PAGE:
“Mitt Romney’s loss tonight shows that he is out-of-touch with Tennesseans and it raises serious concerns about his chances in November — if he can make it to the general election,” said Forrester. “Not only did he and Tennessee’s Republican establishment fail to convince GOP voters to support his candidacy; he also wounded himself among women, moderate and blue-collar workers, without whose support he simply cannot win.”

Another TN Poll: Santorum 34, Romney 29, Gingrich 27, Paul 8

News release from Public Policy Polling:
The news is good for Mitt Romney and Newt Gingrich and bad for Rick Santorum in PPP’s final polls of the three biggest Super Tuesday states.
In Ohio Romney leads with 37% to 36% for Santorum, 15% for Gingrich, and 11% for Ron Paul.
In Tennessee Santorum leads with 34% to 29% for Romney, 27% for Gingrich, and 8% for Paul.
In Georgia Gingrich leads with 47% to 24% for Romney, 19% for Santorum, and 8% for Paul.
A week ago Santorum had a huge lead in Tennessee, a decent sized one in Ohio, and seemed like he had a good chance for second in Georgia. Now he’s barely holding on in Tennessee, ever so slightly behind in Ohio, and seems doomed for third in Georgia.

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With Romney Rising in TN Polls, Santorum in ‘Game of Survivor’

From the Commercial Appeal’s Monday report on Rick Santorum’s Sunday visit to Memphis:
In comments to media after his lunch at Corky’s, Santorum sounded less like a candidate preparing for a triumphant Super Tuesday and more like one trying to keep hope alive.
“Every time you get into these races, as we’ve seen, Governor Romney goes out there and outspends you four, five, six to one. It’s going to take a toll. That’s what’s happened in pretty much all the states,” Santorum said. “That’s why you keep looking at this as a game of survivor.”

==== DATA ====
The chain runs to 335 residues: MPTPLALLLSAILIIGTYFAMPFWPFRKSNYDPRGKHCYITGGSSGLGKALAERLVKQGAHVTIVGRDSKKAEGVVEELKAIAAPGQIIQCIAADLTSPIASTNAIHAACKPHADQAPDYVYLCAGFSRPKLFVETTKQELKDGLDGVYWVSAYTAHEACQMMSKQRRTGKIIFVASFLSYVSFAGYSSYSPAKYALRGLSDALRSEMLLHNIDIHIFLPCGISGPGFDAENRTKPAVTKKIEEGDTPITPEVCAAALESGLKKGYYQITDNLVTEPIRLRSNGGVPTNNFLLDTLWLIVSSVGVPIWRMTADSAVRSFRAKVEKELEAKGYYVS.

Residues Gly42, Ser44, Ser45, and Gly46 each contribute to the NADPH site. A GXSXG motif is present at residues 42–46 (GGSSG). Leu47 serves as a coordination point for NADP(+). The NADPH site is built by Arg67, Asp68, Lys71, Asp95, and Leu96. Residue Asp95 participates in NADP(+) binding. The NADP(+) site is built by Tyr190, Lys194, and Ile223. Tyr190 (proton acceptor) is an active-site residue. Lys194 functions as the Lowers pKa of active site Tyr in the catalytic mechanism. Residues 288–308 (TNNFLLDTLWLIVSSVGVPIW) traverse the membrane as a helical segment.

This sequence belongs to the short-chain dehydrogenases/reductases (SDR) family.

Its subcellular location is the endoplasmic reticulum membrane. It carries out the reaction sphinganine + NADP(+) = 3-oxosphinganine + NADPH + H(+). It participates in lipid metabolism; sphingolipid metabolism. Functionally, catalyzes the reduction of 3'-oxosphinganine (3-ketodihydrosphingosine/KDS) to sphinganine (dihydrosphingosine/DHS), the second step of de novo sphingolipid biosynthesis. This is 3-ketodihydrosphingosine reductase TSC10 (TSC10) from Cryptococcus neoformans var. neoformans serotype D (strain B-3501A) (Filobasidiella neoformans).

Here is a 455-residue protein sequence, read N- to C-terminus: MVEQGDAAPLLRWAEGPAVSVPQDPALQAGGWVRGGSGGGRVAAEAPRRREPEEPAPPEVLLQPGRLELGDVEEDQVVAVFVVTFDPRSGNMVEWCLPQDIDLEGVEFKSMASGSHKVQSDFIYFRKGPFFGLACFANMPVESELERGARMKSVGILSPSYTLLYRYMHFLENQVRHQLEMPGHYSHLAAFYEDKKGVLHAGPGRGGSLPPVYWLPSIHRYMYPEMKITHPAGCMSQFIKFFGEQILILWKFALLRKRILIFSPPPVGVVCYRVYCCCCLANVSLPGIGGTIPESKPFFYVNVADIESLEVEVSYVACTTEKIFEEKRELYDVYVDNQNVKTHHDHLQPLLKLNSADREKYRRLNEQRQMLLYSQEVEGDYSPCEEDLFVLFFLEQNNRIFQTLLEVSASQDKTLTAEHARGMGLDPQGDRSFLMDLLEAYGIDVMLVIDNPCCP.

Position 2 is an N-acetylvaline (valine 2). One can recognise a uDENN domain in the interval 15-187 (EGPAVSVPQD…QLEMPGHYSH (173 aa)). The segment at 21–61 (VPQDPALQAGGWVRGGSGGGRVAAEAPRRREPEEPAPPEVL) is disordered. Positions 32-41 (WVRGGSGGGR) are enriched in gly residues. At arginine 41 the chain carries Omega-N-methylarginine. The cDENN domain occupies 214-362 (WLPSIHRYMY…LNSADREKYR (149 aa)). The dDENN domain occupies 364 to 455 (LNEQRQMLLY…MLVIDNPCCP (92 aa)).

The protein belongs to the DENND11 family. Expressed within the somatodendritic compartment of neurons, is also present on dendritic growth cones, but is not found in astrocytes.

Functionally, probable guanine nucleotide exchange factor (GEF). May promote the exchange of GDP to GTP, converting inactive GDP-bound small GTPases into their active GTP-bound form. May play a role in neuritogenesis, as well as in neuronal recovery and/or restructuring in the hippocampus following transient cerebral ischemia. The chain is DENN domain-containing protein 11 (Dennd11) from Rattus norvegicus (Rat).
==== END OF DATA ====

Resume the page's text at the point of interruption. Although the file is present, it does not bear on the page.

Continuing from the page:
Two polls released Sunday showed that a 20-point Santorum advantage over Romney had all but evaporated, and that former House speaker Newt Gingrich was putting himself into position to compete for delegates here.
American Research Group’s poll of 600 likely Tennessee voters Thursday through Saturday put Santorum at 35 percent, Romney at 31 percent, Gingrich at 20 percent and Texas Congressman Ron Paul at 9 percent.
A Rasmussen Reports poll on Saturday of 750 likely Tennessee voters had similar results: Santorum at 34 percent, Romney at 30, Gingrich at 18 and Paul at 8.
Both polls list a margin of error of plus-or-minus 4 percent, meaning the race in Tennessee is essentially a tossup.
…Santorum said Sunday a key strategy is narrowing the relevant choices for Republican voters to Romney and one other candidate.
“Again, this race, for us to ultimately win this race, it’s going to ultimately have to narrow down to two (candidates), and I think that will happen eventually,” said Santorum.
Neither Gingrich nor Paul shows signs of surrender.

AP’s Super Tuesday Roundup on Sunday — Running from Rush

MEMPHIS, Tenn. (AP) — Intensifying debate over conservative social values — and Republican icon Rush Limbaugh — overshadowed the nation’s economic concerns Sunday as the Republican presidential campaign hurtled toward Super Tuesday contests that could re-shape the nomination battle and shift the direction of the Grand Old Party.